How algaecides work
Quaternary ammonium compounds (quats) are positively charged and are therefore attracted to the negative charge on the cell wall of the algae. The quat’s wetting agent properties as well as this charge attraction allow it to enter the cell wall, which causes it to break. The structure of the quat makes a difference when it comes to the effectiveness of the product. Quaternary ammonium compounds have a ‘chain’ of carbons on the molecule and these carbon chains can vary in length. Through research and testing, it has been determined that biocidal activity peaks at a carbon chain length of 14.
Polymeric quat compounds work in a similar manner to ammonium chloride quats. However, because they are much larger molecules, they usually work a little slower than ammonium chloride quats.
Copper is effective at killing algae because it disrupts enzymatic activity within the cell. If the enzymes do not function properly, the organism cannot survive.
Preventing algae growth
Ultimately, proper maintenance is the key to keeping algae growth in check. The most important consideration is the presence of sanitizer, or even better—sanitizer and algaecide. Establish a maintenance system that includes maintaining appropriate sanitizer levels, routine oxidation and application of a preventative algaecide. Remember, algae treatments will be much less effective if the pool is unable to maintain a sanitizer residual.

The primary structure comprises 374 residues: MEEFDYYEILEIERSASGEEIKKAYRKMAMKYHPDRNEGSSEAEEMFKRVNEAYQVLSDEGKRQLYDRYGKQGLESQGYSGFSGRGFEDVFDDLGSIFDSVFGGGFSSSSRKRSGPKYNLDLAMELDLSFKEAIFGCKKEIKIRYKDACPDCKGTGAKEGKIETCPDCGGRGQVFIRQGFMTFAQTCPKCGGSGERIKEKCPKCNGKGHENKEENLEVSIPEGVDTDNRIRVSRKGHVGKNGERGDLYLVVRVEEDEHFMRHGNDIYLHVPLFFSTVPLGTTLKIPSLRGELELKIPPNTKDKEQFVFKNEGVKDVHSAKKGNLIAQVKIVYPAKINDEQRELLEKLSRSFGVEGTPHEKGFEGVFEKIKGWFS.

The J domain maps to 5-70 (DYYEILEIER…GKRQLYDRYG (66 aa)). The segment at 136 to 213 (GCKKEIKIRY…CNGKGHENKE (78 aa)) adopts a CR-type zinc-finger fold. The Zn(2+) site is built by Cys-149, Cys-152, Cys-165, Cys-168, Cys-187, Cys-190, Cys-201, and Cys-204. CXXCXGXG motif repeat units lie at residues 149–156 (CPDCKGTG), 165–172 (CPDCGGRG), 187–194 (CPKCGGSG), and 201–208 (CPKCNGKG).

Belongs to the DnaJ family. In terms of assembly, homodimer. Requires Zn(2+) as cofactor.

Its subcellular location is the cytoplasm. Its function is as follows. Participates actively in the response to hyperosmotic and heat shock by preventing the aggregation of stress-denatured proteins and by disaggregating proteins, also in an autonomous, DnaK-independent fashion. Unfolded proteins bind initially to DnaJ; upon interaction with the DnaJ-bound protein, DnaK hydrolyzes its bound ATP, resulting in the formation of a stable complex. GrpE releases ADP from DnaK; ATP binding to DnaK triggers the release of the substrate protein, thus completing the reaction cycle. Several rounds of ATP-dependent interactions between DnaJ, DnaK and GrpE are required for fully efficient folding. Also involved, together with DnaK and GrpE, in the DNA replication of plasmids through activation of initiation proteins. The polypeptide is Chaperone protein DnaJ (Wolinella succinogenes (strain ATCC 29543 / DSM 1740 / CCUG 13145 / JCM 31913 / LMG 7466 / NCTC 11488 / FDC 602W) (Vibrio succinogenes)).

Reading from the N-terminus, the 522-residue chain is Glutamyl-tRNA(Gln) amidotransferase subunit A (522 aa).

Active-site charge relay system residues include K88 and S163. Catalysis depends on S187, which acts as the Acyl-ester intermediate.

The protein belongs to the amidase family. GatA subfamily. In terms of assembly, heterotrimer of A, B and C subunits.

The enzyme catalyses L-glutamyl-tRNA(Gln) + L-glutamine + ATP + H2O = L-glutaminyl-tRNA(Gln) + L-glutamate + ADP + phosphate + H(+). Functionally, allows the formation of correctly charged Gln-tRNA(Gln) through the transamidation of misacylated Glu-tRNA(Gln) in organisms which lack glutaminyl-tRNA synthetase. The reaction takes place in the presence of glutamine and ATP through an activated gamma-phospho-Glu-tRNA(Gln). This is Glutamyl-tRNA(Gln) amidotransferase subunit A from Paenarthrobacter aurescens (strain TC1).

The physical aspect involved in pool care should also be kept in mind. Proper circulation and filtration, as well as routine cleaning and vacuuming of the pool surface are very important—particularly brushing (as mentioned previously). Once algae are exposed, the products applied for sanitization and algae prevention are able to do their job, allowing them to work more effectively.
Using products that are PMRA or EPA registered as algaecides and always following product application directions will help ensure successful treatment and a more enjoyable pool experience for the homeowner.
Karen Rigsby is the leader of technical services for BioLab, a Chemtura Company. She has been involved with the recreational side of water treatment since 2001, focusing on education, problem resolution and new product development. She began her career in the water treatment industry at BioLab as an analytical chemist in the research and development group. Prior to recreational water, Rigsby was employed by the Georgia Bureau of Investigation as a forensic chemist. Rigsby received her bachelor of science in chemistry from Georgia Tech and is a member of the Association of Pool & Spa Professionals (APSP) Recreational Water Quality Committee and a National Swimming Pool Foundation (NSPF) certified instructor.
Zach Hansen is a new product specialist for BioLab, where he started his career working in automated controller and feeder equipment development. Over the last four years he has focused on new product commercialization and development for the company. Hansen received his bachelor of science degree in chemical engineering from Auburn University in 2004. He can be reached via e-mail at firstname.lastname@example.org.